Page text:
“These devices (Mark 1 restraint box) facilitate a distressing and cruel death and have been condemned by the world’s leading slaughter expert Temple Grandin as being ‘atrocious’ and as ‘violating every humane standard in the world’.

“If animal protection groups weren’t exposing this cruelty, MLA and LiveCorp would happily continue to install these boxes and supply animals to facilities where wanton cruelty against animals is the norm, as they have done for over a decade.

“MLA and Livecorp have been deliberately deceiving farmers to ensure supply of animals and misrepresenting their work to the government to maintain support for the trade. It has never been clearer that this is not a trade worthy of government backing.”

RSPCA Australia Chief Scientist Dr Bidda Jones conducted a full scientific assessment of the evidence from this investigation and found that every slaughter facility visited breached international animal welfare standards.

“Through my analysis I found that the majority of animals were subjected to physical abuse, such as tail twisting, hitting, kicking, eye gouging, and even tail breaking or tendon slashing. One Brahman steer with a broken leg was tortured for 26 minutes before being killed,” said Dr Jones.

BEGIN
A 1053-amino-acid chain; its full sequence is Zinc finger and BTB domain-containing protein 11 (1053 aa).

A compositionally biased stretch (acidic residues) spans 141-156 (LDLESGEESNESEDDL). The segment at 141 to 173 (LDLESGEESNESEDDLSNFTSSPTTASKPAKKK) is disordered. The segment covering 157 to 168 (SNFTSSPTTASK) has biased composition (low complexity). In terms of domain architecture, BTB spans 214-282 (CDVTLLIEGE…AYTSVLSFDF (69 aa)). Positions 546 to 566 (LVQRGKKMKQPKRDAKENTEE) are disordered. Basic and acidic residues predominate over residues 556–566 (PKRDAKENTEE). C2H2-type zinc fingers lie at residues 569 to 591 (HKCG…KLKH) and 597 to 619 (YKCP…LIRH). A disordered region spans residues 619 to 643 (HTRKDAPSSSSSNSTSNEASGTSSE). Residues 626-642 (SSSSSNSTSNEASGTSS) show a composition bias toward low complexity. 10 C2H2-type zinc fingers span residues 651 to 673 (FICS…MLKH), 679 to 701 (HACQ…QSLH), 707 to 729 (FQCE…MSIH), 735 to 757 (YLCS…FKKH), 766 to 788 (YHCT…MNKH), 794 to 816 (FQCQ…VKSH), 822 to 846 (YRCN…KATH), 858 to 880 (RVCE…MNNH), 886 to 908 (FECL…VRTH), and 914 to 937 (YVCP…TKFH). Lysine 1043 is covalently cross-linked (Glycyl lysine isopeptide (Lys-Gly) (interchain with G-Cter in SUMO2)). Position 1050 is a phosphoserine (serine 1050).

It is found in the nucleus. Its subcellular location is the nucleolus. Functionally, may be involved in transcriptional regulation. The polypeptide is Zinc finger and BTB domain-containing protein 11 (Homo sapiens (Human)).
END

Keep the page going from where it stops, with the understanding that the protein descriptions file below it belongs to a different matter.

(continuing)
“Cattle experienced an average of 11 cuts to the throat, with one slaughterman cutting at the throat of a steer 33 times. Half of all Australian animals observed being slaughtered showed signs of consciousness more than one and a half minutes after their throats were cut.

“But the most galling aspect of this evidence is that the industry’s installation of Mark 1 boxes has entrenched a system of restraint and slaughter that causes significant suffering and that would be illegal in Australia.

“This is what Australian industry presence in Indonesia for two decades has achieved. Putting live exporters in charge of animal welfare is like putting tobacco companies in charge of the public health system.”